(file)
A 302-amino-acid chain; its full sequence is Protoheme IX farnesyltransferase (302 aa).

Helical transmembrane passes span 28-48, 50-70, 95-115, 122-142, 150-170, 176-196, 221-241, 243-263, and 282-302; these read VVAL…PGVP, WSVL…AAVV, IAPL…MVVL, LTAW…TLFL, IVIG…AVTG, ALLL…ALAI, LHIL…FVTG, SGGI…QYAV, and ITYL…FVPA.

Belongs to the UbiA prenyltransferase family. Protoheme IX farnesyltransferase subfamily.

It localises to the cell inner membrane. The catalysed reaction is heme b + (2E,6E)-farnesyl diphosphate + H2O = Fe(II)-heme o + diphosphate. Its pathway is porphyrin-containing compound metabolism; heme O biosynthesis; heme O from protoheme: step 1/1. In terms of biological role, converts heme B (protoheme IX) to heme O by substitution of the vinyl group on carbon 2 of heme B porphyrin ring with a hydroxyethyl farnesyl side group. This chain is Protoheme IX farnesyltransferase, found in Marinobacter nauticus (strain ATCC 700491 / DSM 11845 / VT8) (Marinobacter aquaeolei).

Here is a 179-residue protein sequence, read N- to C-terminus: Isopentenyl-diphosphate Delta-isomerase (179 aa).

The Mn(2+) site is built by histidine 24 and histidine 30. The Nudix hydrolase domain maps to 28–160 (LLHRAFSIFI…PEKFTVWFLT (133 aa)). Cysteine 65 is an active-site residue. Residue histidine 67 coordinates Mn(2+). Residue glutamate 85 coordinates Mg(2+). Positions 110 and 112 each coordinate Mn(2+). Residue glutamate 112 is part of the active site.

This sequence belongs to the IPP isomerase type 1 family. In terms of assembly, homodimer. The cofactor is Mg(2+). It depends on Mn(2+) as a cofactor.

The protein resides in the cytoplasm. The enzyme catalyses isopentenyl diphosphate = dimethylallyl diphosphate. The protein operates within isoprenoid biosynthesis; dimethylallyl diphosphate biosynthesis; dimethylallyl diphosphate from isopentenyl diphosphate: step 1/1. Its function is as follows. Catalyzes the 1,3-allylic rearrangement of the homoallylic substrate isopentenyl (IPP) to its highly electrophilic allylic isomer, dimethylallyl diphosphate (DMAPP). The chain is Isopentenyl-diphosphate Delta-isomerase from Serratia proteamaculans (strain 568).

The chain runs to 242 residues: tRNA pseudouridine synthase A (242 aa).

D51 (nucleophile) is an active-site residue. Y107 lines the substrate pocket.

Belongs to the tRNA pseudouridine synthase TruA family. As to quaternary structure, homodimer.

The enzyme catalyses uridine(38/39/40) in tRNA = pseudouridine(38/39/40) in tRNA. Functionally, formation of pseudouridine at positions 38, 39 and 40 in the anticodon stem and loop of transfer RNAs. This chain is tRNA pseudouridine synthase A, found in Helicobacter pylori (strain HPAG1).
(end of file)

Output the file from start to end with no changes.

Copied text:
A 302-amino-acid chain; its full sequence is Protoheme IX farnesyltransferase (302 aa).

Helical transmembrane passes span 28-48, 50-70, 95-115, 122-142, 150-170, 176-196, 221-241, 243-263, and 282-302; these read VVAL…PGVP, WSVL…AAVV, IAPL…MVVL, LTAW…TLFL, IVIG…AVTG, ALLL…ALAI, LHIL…FVTG, SGGI…QYAV, and ITYL…FVPA.

Belongs to the UbiA prenyltransferase family. Protoheme IX farnesyltransferase subfamily.

It localises to the cell inner membrane. The catalysed reaction is heme b + (2E,6E)-farnesyl diphosphate + H2O = Fe(II)-heme o + diphosphate. Its pathway is porphyrin-containing compound metabolism; heme O biosynthesis; heme O from protoheme: step 1/1. In terms of biological role, converts heme B (protoheme IX) to heme O by substitution of the vinyl group on carbon 2 of heme B porphyrin ring with a hydroxyethyl farnesyl side group. This chain is Protoheme IX farnesyltransferase, found in Marinobacter nauticus (strain ATCC 700491 / DSM 11845 / VT8) (Marinobacter aquaeolei).

Here is a 179-residue protein sequence, read N- to C-terminus: Isopentenyl-diphosphate Delta-isomerase (179 aa).

The Mn(2+) site is built by histidine 24 and histidine 30. The Nudix hydrolase domain maps to 28–160 (LLHRAFSIFI…PEKFTVWFLT (133 aa)). Cysteine 65 is an active-site residue. Residue histidine 67 coordinates Mn(2+). Residue glutamate 85 coordinates Mg(2+). Positions 110 and 112 each coordinate Mn(2+). Residue glutamate 112 is part of the active site.

This sequence belongs to the IPP isomerase type 1 family. In terms of assembly, homodimer. The cofactor is Mg(2+). It depends on Mn(2+) as a cofactor.

The protein resides in the cytoplasm. The enzyme catalyses isopentenyl diphosphate = dimethylallyl diphosphate. The protein operates within isoprenoid biosynthesis; dimethylallyl diphosphate biosynthesis; dimethylallyl diphosphate from isopentenyl diphosphate: step 1/1. Its function is as follows. Catalyzes the 1,3-allylic rearrangement of the homoallylic substrate isopentenyl (IPP) to its highly electrophilic allylic isomer, dimethylallyl diphosphate (DMAPP). The chain is Isopentenyl-diphosphate Delta-isomerase from Serratia proteamaculans (strain 568).

The chain runs to 242 residues: tRNA pseudouridine synthase A (242 aa).

D51 (nucleophile) is an active-site residue. Y107 lines the substrate pocket.

Belongs to the tRNA pseudouridine synthase TruA family. As to quaternary structure, homodimer.

The enzyme catalyses uridine(38/39/40) in tRNA = pseudouridine(38/39/40) in tRNA. Functionally, formation of pseudouridine at positions 38, 39 and 40 in the anticodon stem and loop of transfer RNAs. This chain is tRNA pseudouridine synthase A, found in Helicobacter pylori (strain HPAG1).